‘Mobilizing Knowledge – Solving the Interaction Gap between Older People, Planners and General Citizens within the Thames Gateway’ is a project organised by the Centre for Urban and Community Research (CUCR), Goldsmiths, University of London with the aim of creating a space for dialogue between older people and policy and planning professionals in order to explore older peoples’ experience of the city. It seeks to find ways of incorporating these perspectives into the planning and design processes, and of encouraging greater engagement with London’s older people.
Twenty-two residents over the age of 60 from the London Borough of Lewisham took part in the project which was conducted through a summer school programme involving artists, planners and academics from a spectrum of disciplines. The study found that many older people have an active interest in planning and design decisions that affect them, and are concerned about issues relating to urban design, changing demographics and regeneration. The older people in this study were also particularly interested in the impact that the Thames Gateway developments will have on East and South-East London and its local services.
The dissemination event will begin with a round table discussion between 3.00pm-5.00pm for policy makers and planners to assess the implications of the project’s outcomes. The event then opens to the public at 5.30-7.30 with a presentation of a film and good practice guidelines that have been developed from the study.
Admission to the ‘Mobilizing Knowledge’ event is free, but please contact Niaohm Convery if you would like to attend by e-mailing firstname.lastname@example.org. The older people who took part in the study will also be at the event with their friends and families.
Sarah Empey | alfa
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The miniaturization of the current technology of storage media is hindered by fundamental limits of quantum mechanics. A new approach consists in using so-called spin-crossover molecules as the smallest possible storage unit. Similar to normal hard drives, these special molecules can save information via their magnetic state. A research team from Kiel University has now managed to successfully place a new class of spin-crossover molecules onto a surface and to improve the molecule’s storage capacity. The storage density of conventional hard drives could therefore theoretically be increased by more than one hundred fold. The study has been published in the scientific journal Nano Letters.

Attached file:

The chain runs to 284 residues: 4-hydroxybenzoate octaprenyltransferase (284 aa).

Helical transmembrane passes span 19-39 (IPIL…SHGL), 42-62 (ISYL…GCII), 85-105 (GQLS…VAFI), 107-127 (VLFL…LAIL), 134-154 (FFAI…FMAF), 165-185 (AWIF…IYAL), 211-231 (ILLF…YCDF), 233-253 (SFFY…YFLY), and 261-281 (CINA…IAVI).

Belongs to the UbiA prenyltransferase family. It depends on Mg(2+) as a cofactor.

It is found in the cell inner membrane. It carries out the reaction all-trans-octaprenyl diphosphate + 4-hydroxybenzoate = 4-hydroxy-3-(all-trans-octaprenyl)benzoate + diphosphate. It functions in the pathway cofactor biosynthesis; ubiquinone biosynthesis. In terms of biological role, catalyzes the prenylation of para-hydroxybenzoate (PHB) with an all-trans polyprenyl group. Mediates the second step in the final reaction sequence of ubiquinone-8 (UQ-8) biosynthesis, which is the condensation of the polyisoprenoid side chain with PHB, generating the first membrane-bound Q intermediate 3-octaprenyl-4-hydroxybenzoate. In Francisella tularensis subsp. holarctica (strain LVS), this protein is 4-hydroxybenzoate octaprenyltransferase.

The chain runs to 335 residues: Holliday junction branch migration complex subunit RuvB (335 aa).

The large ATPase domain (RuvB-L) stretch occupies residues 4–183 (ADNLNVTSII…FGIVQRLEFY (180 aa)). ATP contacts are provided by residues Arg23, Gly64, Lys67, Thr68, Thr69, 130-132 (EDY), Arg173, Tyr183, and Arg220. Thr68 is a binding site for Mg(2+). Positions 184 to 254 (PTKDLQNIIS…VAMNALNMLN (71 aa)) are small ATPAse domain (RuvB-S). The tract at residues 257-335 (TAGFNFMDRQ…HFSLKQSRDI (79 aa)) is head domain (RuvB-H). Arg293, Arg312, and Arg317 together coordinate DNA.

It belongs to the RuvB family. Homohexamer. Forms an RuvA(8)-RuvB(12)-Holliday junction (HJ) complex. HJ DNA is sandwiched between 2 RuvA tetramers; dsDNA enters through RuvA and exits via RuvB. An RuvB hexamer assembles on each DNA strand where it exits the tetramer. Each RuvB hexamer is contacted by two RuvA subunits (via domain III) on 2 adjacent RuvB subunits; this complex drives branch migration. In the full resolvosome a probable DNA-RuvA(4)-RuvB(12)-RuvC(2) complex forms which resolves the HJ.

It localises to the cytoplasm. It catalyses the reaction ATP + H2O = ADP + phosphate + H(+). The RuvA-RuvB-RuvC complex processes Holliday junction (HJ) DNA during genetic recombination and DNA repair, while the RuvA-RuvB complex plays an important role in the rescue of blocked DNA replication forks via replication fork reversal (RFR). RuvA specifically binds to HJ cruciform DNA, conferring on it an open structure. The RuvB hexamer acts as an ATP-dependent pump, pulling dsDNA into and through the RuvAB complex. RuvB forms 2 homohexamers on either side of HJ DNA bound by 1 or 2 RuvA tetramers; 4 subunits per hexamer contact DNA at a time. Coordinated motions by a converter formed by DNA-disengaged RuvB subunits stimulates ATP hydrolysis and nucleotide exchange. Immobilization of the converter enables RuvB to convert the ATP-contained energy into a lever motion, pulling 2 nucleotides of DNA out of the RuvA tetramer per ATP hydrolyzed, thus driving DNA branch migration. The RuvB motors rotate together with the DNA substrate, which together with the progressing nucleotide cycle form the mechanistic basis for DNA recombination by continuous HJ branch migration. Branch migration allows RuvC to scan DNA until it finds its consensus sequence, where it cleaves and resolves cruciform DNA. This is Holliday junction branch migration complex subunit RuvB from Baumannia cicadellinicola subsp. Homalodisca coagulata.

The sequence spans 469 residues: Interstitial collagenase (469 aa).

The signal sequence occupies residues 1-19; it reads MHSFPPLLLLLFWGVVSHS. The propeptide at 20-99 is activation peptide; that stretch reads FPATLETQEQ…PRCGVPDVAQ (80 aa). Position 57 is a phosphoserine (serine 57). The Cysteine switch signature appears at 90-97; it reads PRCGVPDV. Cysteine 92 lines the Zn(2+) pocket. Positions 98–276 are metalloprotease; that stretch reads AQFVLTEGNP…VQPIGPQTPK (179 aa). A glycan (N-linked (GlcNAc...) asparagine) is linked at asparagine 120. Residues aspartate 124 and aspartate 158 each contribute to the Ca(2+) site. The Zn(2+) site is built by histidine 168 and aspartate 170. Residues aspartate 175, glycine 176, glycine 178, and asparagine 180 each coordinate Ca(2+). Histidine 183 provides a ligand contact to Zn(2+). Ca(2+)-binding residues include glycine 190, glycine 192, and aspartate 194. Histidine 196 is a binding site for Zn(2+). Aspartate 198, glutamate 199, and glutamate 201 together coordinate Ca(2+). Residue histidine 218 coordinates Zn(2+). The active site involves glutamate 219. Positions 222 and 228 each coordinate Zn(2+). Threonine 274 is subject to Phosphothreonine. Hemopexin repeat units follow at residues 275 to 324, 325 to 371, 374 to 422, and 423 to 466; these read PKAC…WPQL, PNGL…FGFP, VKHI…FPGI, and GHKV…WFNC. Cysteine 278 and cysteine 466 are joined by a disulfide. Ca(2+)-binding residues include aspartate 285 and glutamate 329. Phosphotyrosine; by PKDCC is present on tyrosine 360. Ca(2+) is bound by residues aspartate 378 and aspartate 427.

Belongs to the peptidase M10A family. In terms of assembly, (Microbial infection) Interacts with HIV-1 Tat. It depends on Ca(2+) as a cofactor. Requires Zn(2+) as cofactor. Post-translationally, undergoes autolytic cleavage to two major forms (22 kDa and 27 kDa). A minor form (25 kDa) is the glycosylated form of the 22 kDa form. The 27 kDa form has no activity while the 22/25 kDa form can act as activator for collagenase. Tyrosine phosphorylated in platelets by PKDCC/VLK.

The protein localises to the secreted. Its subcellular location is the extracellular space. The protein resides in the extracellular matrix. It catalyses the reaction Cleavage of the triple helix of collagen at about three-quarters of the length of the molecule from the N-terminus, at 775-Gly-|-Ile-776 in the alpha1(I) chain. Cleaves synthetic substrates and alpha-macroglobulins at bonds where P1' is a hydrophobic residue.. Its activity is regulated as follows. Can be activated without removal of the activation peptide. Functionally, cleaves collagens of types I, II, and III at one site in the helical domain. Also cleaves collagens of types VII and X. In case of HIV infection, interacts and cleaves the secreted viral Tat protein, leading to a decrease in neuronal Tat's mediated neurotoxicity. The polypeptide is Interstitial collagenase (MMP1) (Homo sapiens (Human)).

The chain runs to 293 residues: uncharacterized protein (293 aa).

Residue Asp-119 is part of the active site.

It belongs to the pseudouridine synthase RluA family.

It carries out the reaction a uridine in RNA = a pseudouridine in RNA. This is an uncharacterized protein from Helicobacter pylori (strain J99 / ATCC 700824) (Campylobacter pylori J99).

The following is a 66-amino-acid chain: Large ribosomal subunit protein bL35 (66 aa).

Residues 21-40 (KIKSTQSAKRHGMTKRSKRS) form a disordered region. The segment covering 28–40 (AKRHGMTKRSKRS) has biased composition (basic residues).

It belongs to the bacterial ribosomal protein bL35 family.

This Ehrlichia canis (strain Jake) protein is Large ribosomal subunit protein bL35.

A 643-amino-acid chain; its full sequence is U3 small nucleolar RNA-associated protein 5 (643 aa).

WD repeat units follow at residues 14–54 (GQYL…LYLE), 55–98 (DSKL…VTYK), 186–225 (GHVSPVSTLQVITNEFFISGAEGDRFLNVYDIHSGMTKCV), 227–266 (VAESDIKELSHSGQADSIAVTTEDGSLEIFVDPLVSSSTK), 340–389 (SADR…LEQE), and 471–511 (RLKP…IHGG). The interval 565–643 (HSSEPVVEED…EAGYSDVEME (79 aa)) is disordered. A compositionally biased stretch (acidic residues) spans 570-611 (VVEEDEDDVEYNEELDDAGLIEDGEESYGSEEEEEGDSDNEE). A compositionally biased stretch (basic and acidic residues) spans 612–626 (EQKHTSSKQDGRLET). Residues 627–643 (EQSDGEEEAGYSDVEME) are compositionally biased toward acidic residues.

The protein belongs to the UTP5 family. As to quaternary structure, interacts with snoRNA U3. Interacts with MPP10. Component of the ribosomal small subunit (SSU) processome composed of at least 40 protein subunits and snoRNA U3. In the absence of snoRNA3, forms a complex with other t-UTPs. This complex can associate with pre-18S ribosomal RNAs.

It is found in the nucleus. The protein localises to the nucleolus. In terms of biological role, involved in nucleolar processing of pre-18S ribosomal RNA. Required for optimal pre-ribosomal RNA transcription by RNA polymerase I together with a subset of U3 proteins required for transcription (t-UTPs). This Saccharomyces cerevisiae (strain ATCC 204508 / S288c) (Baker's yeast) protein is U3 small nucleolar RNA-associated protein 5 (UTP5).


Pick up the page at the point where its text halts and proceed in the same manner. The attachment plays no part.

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Physicists in the Laboratory for Attosecond Physics (run jointly by LMU Munich and the Max Planck Institute for Quantum Optics) have developed an attosecond electron microscope that allows them to visualize the dispersion of light in time and space, and observe the motions of electrons in atoms.
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Transistors based on carbon nanostructures: what sounds like a futuristic dream could be reality in just a few years' time. An international research team working with Empa has now succeeded in producing nanotransistors from graphene ribbons that are only a few atoms wide, as reported in the current issue of the trade journal "Nature Communications."
Graphene ribbons that are only a few atoms wide, so-called graphene nanoribbons, have special electrical properties that make them promising candidates for the...
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